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Good food and work key to life

PUBLISHED: 08:00 15 January 2010 | UPDATED: 09:07 01 August 2010

A WOMAN who has died at the grand age of 104 attributed her longevity to good food and hard work, her son said this week.

Rose Goldsmith, who spent most of her married life in Wrentham West End, passed away in hospital following a fall.

A WOMAN who has died at the grand age of 104 attributed her longevity to good food and hard work, her son said this week.

Rose Goldsmith, who spent most of her married life in Wrentham West End, passed away in hospital following a fall.

Mrs Goldsmith was born in 1905 in Walthamstow, London, and moved to Beccles as a young girl because her mother disliked the city.

She worked at Clowes print works in Beccles and went on to meet and marry her husband Frank Goldsmith, who worked as a chauffeur.

Mr Goldsmith fought in Burma leaving his wife to bring up three sons on her own during the war.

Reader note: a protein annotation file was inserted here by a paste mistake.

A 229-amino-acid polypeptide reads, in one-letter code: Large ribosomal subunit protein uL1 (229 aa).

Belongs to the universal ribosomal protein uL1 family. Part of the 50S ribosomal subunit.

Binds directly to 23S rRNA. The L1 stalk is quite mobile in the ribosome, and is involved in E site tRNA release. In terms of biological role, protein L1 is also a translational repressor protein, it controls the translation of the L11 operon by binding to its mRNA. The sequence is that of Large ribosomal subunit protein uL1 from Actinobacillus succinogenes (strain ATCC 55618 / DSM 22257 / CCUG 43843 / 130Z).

Mrs Goldsmith's son Maurice on Wednesday recalled how his mother grew vegetables, kept chickens and worked in the fields for a local farmer to earn extra money.

She also picked apples and beans and for extra meat would skin wild rabbits and pigeons shot by her eldest son Brian.

Maurice Goldsmith said: “Rose managed to feed and look after us all that time and never owed anyone a penny. Although she could have had credit from local tradesmen she refused. Before she died she said her long life was due to good food and hard work.”

In 1954 Mrs Goldsmith lost her son Rupert in an accident at work. He was 16-years-old. Her eldest son Brian died aged 48.

After Brian's death Mr and Mrs Goldsmith moved to Oulton Broad. Her husband died in 1989 but Mrs Goldsmith continued to live independently up until a month before her death.

Mrs Goldsmith passed away on December 15 following a fall in which she broke her hip. The funeral service took place at Sotterley Chapel, where other family members are buried, on December 29.

She leaves four grandchildren and four great grandchildren. Maurice Goldsmith and his wife Marcie, who live at Mutford, described the late Mrs Goldsmith as a “small woman with a big heart and very tough.”

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